I love the site that Ashley and I chose, especially looking up at it from down in the valley. From this vantage point, the Pod makes me think of a quiet human standing at the edge of the mountain, staring off into the distant topography and feeling small and humble.
Here is a view through the mudroom, when the inside was full of building scraps and tools.
The West end of the mudroom. The bench is a place to sit and take off boots. It also will have a second function as a "toilet," for those cold nights when I can't bear to trek through the great outdoors down to Pete's garage. Above the black bucket, there will be a trap door in the bench that can be removed, leaving a hole. I will keep a wooden toilet seat inside by the wood stove, so that I can bring it out to the toilet and use it without my bum freezing. When the bucket fills, I will dump it in the "humanure" compost pile and start over. Here's a link to a New York Times article on Humanure, if interested. The odd-looking insulation and spray-foam will eventually be covered up with nice interior sheathing.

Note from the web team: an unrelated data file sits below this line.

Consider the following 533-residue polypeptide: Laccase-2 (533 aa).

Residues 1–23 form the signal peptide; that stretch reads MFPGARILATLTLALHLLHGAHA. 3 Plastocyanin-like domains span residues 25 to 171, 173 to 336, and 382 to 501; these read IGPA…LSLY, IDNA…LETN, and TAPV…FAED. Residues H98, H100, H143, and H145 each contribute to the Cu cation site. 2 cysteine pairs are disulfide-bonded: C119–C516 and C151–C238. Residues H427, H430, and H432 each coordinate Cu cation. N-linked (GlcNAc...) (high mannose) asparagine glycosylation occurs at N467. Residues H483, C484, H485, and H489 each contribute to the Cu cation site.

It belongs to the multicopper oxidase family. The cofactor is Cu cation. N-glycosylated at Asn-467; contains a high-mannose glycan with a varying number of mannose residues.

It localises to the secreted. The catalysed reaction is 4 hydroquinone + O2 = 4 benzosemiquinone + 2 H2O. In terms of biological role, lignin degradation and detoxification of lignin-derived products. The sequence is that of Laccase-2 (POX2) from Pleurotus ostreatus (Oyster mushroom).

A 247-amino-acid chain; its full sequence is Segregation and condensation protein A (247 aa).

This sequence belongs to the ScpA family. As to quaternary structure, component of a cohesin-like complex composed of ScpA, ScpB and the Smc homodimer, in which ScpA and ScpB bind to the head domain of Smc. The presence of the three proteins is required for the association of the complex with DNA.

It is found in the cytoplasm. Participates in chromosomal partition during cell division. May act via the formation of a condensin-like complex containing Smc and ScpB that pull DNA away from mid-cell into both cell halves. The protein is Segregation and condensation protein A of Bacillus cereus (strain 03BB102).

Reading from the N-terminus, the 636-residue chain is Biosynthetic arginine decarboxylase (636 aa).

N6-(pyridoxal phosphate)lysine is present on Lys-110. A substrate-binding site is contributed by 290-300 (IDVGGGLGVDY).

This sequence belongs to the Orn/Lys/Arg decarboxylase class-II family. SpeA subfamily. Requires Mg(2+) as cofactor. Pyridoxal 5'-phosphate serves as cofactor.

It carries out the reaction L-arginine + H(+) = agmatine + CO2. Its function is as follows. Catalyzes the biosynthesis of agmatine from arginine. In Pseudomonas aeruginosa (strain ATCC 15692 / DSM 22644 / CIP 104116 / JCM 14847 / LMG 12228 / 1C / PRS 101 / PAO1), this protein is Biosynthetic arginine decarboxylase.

The other side of the mudroom has built-in shelving, and hooks for coats. I might also put in a lower shelf on which to put a propane camping stove, to make tea or fry up some eggs on a cold morning. Don't be alarmed by the branch that appears to be growing into my mudroom; it is merely a Christmas decoration that Kate and the kids brought to hang on my door.
Here, you can get a sense of how the insulation has been installed. Blue foam scraps were cut into all sorts of shapes to fit into the spaces between the framing. Orange, expanding spray-foam was then applied to fill all the tiny seams between pieces. Even though Alice and Anya had finished about half of the insulating during the summer, this process still took me a LONG time because each piece is a custom cut and fit (again, Ashley and I had no construction knowledge, so we didn't pay much attention to the spacing between our framing members - if the spacing had been even, it would have been easier to install the insulation).
The pod has quite an elaborate electric layout for such a small building. There will be an overhead light in the mudroom, as well as one in the main room. There are 5 outlets on the main level, and one in the loft. There is also a three-way switch on the overhead light, so that I can turn it on when I enter the room, and off when I get up into the loft to sleep. Of course, none of this system is yet installed except for the wires.